As above you probably don't have source code, and it is not one I recognise on https://osgameclones.com/
. If it is a Java game, C# game or similar then you stand a reasonable chance of doing some decompilation. If you are asking this question then I would not really expect much to come from you trying your hand at C decompilation (some things have been discovered here -- Kirby N64 having something found the other month by those engaged in decompilation).
If you did have the source code then read the source code as it will tap into whatever code handles the menu. There is a possibility such a thing would be obfuscated (though we tend to see this more in open source world to allow devs to have donator features for open source games such that you can't just read the source and learn it trivially) but eh.
To that end we are back with more traditional methods. As it was a trend with some interest in it (see stuff like the hidden xbox menu easter egg, as well as a kirby thing above) I have a guide about 60% done on the matter and general background for finding hidden cheats, however the remaining 40% I have not done is the tedious assembly aspects with examples so I will hold off on sharing that one.
Do check there is no simple dictionary within the game if you look at its files -- if you can enter codes and know a bunch of them then searching for that within the game (might be ascii, might be hex, might be something else, relative search can help here) is not a bad way to open up such a hacking effort.
After this we get to talk about how menus are coded and what to expect there; 15 IF type checks in a row (be it character by character or for the complete entry) is bad coding but it is not likely to bother anything in the average game so you might encounter it being programmed as such. Said IFs will likely correspond to codes as well so if you have that you are laughing. If it looks things up in its own dictionary then the code will look a bit different still. All this will need to be done in a debugger and as you will want to have a broad appreciation of the methods the game might employ.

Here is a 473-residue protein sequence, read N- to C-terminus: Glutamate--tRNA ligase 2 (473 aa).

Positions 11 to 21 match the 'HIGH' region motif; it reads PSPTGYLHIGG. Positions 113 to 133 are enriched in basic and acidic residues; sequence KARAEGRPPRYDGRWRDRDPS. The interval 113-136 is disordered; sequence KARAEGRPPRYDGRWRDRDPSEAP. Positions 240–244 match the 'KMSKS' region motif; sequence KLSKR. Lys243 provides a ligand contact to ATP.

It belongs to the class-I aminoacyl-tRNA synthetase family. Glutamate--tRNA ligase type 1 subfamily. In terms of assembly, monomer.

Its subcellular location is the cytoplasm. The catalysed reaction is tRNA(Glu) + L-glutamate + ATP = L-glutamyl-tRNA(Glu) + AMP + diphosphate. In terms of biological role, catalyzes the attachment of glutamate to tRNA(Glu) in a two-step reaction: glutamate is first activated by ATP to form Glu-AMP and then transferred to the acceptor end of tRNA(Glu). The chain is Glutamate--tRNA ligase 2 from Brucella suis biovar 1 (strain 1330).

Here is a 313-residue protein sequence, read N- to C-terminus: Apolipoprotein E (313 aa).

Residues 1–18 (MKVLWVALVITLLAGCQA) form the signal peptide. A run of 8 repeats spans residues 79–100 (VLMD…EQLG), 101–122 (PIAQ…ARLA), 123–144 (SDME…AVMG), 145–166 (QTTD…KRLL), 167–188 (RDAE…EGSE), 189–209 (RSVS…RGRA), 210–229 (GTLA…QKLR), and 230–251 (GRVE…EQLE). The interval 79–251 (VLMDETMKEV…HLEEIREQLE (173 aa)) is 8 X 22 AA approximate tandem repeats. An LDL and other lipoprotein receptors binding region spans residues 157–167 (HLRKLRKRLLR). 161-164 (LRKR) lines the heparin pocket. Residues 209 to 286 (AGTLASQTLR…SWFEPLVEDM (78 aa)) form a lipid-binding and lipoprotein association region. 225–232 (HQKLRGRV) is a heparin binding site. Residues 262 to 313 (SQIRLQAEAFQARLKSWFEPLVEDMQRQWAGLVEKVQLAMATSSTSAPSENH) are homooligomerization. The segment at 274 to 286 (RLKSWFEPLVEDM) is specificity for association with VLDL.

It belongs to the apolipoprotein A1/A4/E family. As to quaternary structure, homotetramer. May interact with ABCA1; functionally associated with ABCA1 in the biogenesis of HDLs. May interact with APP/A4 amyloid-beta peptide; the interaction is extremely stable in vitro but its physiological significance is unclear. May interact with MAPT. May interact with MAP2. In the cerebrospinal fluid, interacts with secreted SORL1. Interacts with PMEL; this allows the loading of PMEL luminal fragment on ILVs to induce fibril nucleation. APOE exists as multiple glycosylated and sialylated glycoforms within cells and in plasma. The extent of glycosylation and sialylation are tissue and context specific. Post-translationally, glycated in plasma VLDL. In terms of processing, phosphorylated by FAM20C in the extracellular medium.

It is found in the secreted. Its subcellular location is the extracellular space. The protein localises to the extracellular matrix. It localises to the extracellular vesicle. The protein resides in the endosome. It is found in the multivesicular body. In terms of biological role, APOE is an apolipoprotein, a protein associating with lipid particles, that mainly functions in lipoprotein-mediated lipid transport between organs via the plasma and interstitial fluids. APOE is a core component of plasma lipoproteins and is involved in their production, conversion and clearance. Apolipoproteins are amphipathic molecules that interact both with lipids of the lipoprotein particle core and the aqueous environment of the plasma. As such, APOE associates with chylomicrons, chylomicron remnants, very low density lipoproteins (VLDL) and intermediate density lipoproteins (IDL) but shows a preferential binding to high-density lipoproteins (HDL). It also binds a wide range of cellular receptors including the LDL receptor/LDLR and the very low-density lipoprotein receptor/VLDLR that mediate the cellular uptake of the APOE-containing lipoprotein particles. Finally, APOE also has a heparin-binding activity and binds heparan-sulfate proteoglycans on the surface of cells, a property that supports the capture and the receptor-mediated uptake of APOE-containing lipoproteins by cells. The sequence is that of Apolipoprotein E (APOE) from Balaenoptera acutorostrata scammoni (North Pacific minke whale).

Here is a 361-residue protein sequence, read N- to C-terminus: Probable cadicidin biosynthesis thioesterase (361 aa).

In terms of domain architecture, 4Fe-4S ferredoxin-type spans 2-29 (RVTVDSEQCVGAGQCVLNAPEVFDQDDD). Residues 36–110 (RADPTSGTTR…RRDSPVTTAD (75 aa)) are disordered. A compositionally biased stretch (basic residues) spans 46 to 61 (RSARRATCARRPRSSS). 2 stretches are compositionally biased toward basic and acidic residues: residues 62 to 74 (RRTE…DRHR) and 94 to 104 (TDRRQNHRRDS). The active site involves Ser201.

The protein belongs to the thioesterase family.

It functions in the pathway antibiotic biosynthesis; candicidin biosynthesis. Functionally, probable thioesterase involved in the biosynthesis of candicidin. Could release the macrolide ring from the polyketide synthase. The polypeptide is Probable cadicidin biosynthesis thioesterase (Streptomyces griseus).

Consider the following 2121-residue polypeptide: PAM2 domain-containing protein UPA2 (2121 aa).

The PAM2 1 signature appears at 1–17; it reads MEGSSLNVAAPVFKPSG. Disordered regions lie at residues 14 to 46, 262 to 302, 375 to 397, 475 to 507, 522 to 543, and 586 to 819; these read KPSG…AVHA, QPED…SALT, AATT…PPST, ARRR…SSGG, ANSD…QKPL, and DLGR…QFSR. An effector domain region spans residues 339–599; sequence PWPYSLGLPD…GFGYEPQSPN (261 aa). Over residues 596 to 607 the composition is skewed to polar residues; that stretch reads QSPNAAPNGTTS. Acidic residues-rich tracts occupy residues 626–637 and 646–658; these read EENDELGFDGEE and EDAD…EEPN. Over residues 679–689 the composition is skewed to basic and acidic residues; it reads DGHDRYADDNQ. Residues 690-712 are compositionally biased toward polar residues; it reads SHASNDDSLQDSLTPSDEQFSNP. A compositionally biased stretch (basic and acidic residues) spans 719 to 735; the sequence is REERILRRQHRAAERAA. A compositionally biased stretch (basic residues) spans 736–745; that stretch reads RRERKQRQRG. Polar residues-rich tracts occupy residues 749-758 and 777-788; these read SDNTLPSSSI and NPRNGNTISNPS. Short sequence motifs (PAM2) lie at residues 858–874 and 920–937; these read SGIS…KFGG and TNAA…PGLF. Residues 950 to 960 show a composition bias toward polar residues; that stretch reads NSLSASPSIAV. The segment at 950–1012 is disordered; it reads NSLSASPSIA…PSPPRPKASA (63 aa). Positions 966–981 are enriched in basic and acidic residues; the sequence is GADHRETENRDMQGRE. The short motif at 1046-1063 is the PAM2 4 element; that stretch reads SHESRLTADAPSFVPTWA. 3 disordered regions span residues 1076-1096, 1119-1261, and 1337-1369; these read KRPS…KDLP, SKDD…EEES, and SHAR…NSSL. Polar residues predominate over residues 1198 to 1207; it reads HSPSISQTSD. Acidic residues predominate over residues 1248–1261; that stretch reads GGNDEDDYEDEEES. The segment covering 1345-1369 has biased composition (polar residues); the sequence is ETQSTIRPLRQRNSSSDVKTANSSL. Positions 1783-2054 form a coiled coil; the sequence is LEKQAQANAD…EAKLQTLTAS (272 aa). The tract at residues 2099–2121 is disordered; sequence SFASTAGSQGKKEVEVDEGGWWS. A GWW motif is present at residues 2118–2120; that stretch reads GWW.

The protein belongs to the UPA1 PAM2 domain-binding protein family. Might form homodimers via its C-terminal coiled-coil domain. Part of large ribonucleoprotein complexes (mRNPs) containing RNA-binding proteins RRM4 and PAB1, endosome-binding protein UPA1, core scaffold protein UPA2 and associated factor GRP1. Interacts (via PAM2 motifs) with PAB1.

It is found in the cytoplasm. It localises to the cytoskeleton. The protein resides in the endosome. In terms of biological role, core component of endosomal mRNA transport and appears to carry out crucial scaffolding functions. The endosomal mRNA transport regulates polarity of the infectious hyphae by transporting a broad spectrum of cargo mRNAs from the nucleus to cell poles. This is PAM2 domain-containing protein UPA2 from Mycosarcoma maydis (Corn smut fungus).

Option 2. Savestates, macros, computer vision and brute force.
If a failed attempt will always look the same whereas a success does something different you could relatively easily make a script to enter numbers for you. Depending upon how many inputs and how many numbers this may become impractical though. People have done this for everything from catching shiny pokemon to general number pad brute force efforts. Start with a savestate (virtual machines are good for this if you have no other means) you can restore, get the computer to enter button combos (should not be too hard to make something that iterates over the entire space) and compare results/wait for something different on the screen ( https://www.youtube.com/watch?v=D75ZuaSR8nQ
for a funny example of using that) and log everything that it detects as outside normal failures, or if it does audio cue then you have that as well.
Assembly has a fairly steep learning curve, this sort of thing you could probably pull off in a macro language like autohotkey (but I would probably still keep the macros for macros and use something like python to underpin it all).